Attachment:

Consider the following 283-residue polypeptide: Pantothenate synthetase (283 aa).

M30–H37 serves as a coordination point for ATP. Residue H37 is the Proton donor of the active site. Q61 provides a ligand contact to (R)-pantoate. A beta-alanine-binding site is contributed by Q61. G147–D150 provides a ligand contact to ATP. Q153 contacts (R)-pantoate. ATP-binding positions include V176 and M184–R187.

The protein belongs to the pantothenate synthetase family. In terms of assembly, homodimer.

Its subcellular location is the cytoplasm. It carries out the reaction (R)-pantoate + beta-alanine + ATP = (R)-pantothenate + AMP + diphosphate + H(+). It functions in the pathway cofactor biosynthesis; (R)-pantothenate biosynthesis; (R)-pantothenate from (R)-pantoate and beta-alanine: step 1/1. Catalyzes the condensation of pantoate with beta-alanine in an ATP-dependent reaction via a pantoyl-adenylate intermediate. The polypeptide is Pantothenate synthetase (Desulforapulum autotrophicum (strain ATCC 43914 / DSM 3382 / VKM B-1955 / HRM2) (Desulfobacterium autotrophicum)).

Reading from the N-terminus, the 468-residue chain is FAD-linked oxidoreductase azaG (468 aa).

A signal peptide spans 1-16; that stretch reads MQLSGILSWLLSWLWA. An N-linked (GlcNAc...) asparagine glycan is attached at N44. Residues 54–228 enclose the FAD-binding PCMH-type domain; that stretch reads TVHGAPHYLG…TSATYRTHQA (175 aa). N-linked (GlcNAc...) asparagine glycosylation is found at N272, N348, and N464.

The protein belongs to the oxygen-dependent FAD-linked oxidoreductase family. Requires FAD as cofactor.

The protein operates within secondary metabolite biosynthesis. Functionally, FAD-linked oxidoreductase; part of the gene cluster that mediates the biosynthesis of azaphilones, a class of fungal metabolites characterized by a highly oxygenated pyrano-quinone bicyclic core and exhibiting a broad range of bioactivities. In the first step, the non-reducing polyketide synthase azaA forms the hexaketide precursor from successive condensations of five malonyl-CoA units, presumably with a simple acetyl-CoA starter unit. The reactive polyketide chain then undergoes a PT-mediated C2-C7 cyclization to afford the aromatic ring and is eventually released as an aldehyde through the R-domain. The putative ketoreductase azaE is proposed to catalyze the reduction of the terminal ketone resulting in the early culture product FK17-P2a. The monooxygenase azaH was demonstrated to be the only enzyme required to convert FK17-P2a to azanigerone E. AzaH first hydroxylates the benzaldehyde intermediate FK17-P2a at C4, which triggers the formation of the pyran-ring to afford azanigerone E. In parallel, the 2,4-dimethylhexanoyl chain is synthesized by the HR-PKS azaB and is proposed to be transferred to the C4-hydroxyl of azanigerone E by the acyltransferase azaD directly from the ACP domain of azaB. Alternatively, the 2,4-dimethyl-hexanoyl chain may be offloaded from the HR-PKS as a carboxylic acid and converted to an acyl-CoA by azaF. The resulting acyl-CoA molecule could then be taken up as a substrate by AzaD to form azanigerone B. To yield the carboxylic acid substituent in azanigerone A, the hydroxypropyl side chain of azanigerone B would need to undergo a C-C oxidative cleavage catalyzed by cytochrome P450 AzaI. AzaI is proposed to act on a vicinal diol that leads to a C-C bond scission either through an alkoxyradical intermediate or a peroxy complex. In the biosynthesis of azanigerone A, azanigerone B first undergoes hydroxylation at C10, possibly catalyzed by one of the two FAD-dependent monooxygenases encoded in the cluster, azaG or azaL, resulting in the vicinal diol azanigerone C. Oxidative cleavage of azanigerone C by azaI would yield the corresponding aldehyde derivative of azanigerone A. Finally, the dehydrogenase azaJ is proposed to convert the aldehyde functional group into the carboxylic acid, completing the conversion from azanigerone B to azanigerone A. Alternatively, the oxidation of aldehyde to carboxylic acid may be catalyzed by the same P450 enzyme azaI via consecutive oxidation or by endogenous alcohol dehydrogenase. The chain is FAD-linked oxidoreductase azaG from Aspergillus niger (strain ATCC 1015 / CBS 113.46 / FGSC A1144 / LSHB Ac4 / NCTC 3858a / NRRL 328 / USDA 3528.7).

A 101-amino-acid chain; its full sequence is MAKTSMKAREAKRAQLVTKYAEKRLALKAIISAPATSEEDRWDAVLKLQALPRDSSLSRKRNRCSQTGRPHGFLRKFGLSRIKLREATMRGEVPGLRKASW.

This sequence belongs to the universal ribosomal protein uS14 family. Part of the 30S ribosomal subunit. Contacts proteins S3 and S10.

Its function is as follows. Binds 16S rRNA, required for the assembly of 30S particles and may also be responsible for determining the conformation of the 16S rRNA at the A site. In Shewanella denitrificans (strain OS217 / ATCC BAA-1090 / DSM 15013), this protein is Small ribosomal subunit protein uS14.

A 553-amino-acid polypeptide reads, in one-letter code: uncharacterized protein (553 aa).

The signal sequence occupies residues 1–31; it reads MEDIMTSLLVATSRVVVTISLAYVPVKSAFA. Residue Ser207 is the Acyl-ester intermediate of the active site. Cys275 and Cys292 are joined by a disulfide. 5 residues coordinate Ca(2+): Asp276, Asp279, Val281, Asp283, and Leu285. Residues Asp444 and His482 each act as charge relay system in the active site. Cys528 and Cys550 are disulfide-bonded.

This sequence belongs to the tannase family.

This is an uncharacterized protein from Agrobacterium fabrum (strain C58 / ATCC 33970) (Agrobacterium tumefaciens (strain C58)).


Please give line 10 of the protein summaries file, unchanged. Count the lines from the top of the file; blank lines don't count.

This sequence belongs to the universal ribosomal protein uS14 family. Part of the 30S ribosomal subunit. Contacts proteins S3 and S10.